If you’ve never been much of a chef before, you better start getting used to heating up some pots and pans, chopping up food, and mixing your own sauces. Although you could live off of vegan convenience food like pasta marinara, sandwiches, and cookies… it won’t bring you many benefits and you’ll likely to end up like we described above.

It doesn’t take much to become an epic cook when you learn some simple techniques – they can often be used for many different types of foods. Start adding foods to your diet before you subtract all of the animal products at once.

Read more: Discover these 13 plant-based cooking techniques

Vegan food can be very delicious – after all, it’s the spices that make everything taste great. Just like you seasoned your meat or drowned it in barbeque sauce, you can do the same with veggies. Experiment with different flavoring and sauces, there are many you can buy at a normal store that are already vegan.

Even if you like to keep it more convenient or fun and eat out more often: there are quite a few options for you at most restaurants. Order a veggie pizza without the cheese or a bean burrito. Go for stir-fry veggies with rice or some pasta marinara. Vegan doesn’t mean that all you can get is a salad.

What To Do

Get an easy cooking 101 book or look up some techniques online. Dare to choose some fruits and vegetables you’ve never had before – it took me 22 years to try my first mango and it’s one of my favorites these days. If you don’t like a food, try another one the next time, or just another brand.

3. Huge cravings

cravings

Changing your diet away from the foods you were eating for years on end isn’t easy. We are habitual creatures and like what we’ve always liked or done. Our taste buds are also in alignment with that and vote for the foods we’re used to.

So if you change your diet and become a vegan, you can be sure to have some cravings for non-vegan food at some point or another. It becomes increasingly difficult if you don’t eat enough (side effect 1) and are just always on the lookout for (calorically dense) food.

One step to avoid this would be to not change your diet overnight but rather take reasonable steps and give up your favorite foods at the end of this transition. Start adding new foods which you might come to love so it doesn’t feel like you’re giving up a lot. When people jump right into a new diet, they often jump right out too.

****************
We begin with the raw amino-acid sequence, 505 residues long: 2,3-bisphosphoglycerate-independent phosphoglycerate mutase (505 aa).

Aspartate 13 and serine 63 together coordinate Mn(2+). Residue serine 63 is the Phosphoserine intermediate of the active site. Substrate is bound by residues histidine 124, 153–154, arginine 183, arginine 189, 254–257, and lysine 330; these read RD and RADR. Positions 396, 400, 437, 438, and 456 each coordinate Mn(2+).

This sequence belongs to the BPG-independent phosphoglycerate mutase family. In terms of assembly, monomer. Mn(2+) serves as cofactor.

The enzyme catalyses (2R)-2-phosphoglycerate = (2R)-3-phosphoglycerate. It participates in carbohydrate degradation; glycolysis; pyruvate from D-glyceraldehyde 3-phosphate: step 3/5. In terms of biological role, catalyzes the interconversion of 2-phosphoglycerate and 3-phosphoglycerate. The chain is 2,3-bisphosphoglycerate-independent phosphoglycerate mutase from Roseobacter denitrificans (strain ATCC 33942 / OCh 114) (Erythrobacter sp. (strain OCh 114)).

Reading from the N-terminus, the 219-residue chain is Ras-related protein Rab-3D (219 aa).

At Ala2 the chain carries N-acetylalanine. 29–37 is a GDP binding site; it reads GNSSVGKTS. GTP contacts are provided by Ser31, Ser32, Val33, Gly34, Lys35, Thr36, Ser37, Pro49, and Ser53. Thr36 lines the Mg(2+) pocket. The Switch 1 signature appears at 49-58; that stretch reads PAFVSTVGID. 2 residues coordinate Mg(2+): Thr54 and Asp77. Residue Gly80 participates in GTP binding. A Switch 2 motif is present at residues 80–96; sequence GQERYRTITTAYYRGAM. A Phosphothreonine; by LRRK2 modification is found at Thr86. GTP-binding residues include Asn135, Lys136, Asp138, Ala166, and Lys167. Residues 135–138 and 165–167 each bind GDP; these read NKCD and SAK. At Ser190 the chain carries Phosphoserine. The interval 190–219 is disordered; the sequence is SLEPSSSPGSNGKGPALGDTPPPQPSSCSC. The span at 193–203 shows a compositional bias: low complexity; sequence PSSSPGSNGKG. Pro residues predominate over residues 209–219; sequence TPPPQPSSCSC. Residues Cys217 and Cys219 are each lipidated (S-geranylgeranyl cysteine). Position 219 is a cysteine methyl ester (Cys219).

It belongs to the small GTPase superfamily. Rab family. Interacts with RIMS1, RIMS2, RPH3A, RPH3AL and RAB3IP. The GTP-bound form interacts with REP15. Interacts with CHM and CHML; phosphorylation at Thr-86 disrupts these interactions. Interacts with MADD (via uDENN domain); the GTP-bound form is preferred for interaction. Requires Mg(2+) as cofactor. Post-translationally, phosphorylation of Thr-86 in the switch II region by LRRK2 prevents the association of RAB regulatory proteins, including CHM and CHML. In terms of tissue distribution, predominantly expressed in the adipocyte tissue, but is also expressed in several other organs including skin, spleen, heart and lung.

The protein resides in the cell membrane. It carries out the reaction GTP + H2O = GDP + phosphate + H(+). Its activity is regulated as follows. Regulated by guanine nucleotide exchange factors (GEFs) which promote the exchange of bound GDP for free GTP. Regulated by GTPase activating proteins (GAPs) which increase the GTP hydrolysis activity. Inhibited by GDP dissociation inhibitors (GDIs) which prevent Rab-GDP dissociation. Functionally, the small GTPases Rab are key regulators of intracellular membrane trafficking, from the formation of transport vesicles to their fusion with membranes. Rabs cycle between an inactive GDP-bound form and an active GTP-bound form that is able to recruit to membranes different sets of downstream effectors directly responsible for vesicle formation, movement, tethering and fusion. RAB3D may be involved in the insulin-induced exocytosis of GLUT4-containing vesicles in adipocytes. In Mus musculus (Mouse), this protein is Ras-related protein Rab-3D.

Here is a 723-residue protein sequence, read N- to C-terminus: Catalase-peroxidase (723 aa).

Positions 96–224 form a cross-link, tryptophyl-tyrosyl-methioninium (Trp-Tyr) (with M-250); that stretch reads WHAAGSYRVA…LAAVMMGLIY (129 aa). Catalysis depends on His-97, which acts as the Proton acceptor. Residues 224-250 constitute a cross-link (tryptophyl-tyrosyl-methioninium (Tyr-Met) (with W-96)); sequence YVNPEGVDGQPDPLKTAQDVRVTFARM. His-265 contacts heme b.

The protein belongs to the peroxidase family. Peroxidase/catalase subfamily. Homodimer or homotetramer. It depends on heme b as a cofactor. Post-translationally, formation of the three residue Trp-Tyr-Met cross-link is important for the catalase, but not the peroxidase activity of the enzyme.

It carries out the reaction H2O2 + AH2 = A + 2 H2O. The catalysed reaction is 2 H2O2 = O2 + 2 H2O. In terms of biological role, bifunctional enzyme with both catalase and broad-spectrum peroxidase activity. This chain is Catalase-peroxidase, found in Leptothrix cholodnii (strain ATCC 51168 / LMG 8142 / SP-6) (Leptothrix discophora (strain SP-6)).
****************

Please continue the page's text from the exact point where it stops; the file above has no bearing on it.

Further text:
Unfortunately, junk foods contain elements that your body does not know how to process, so they get stored in your fat reserves. So when you lose some weight while eating a vegan diet, these elements get released again and you might get stronger cravings for a short while.

It can be hard to choose veganism or a healthy plant-based diet anyways – so look out for delicious alternatives like coconut ice cream or rice milk chocolate to deal with these sweet cravings. The same goes for veggie burgers or pizza. Once you distance yourself from unhealthy foods, your cravings will become less and your body will actually start craving the healthy foods that you feed it!

What To Do

Set yourself up with your favorite foods but in a vegan version. This will make it easier to disconnect from animal products. Once you’ve switched to a predominantly whole food plant-based diet, your taste buds will adjust and you’ll find the healthy foods irresistible!

4. Bad state of health

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When you decide to transition to a vegan diet, it doesn’t automatically mean that the food is going to be healthy. Oreos, fries, soda… they are all vegan. These foods aren’t much better than the SAD diet of course!

Even though such tasty convenience foods can help you to stay on track, they should only be the exception to the rule. When you slowly increase the amount of whole foods in your diet, these little treats will be stepping stones.